Elijah sat forlorn under a tree and cried out for death. He felt he alone was true to God. The rest of the nation clamored after Baal, but he had been faithful, but the burden was too much to bear. He was wrong! In fact, he was 7,000 percent wrong. I don’t mind being wrong by a low margin. Anything in the 90s was the mark I’d settle for, but once I crept close to the 80th percentile, I knew some improvement was necessary. God came to this despondent prophet and shook him with the truth that the effort was not down to one man, but that 7,000 loyal followers of the Lord were in the nation.
There are likewise personal spiritual considerations where we cannot afford to be wrong. Has a bitter loneliness possessed your soul? Perhaps you serve the Lord in a solitary condition in your family. Perhaps you are misunderstood by everyone you know who is close to you. You are never forsaken. You are never alone. God is present, as He was with Jacob, even in the unexpected places. People can come to church with sin clouding their vision and rotting their soul. People can feel they have been totally abandoned. You may be in a relationship that is going nowhere. He is here!
We can develop Jacob’s problem. His sensitivity to God had been dulled. God was there when he fled his brother’s wrath. God was there when he stopped for the night and chose a stone for his pillow. God is there when old friends beckon you back to an old life. God is there in the frightful hours of the night when the future is unclear and you agonize in the darkness. Notice what Jacob discovers and please pay attention to the tenses. “Surely the Lord is in this place.” “Is” means now, present tense. He is here now. “And I knew it not,” Jacob concluded. I wasn’t aware of it. He was here all the time. Jacob had tried to manage his life without God and he became a man disassociated from his family, hated by his brother and now on the run. How many people live in the same condition? We struggle and we strive and all the time, God is here.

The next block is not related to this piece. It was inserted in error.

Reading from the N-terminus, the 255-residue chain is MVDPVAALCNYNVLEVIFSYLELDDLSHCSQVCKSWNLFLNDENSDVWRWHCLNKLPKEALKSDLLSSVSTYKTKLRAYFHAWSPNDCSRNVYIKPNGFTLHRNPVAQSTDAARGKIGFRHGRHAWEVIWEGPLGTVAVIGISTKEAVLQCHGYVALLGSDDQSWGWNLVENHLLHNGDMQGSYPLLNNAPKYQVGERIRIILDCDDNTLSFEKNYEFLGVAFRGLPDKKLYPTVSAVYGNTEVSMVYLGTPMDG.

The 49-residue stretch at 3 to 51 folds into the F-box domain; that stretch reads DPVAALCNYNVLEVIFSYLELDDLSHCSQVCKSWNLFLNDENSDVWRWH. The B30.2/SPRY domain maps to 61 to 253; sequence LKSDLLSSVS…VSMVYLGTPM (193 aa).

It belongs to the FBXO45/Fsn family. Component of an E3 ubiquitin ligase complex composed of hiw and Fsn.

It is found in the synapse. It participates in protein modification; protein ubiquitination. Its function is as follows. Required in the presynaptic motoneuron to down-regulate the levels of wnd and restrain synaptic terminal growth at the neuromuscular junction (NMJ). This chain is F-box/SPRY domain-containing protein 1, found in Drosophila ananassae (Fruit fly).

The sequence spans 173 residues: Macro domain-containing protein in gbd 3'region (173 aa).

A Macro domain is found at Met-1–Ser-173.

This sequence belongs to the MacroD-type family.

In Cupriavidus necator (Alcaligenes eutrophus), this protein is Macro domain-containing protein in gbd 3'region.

A few years ago the news reported that J. Clifford Baxter, one of the top executives of the scandalized Enron Corporation in the United States, was found in his car in a suburb of Houston, Texas. He had died of a single gunshot wound to the head and a note lay beside him. Baxter, a native of Amityville, N.Y., received a bachelor’s degree with honors from New York University and in 1987 got an MBA from Columbia University, where he was valedictorian, according to Enron. Baxter was 43 at the time and was survived by his wife and two children. Here’s the point of this: unconsciousness of God shrinks our lives.
It is a mistake to think that God builds a boundary around life. People say, “If I become a Christian, I can’t do this and do that, or go here or there ….” That’s thinking inside the box. It means confining life to here and now. It means setting a horizon very close to us and never looking beyond. Not only one man died on January 25, 2002. A 43-year-old Enron executive lived such a narrow life that he could not look beyond a federal investigation into a business that he was a part of. My diary tells me that a 73-year-old Christian I knew very well passed away on the same day. It was too much of a contrast for me not to record a thought about it. The man who died here in Corner Brook was not involved in the world of high finance, but he could see infinitely further than Mr. Baxter. My friend had a healthy awareness of God, a saving awareness of God’s presence and could see the One who is invisible. Rather than being bound to a world and to things that limited his vision, he was set free from these boundaries. He knew the reality of Paul’s sermon on Mars Hill among the philosophers and intelligent elitists of Athens, “in him we live and move and have our being.”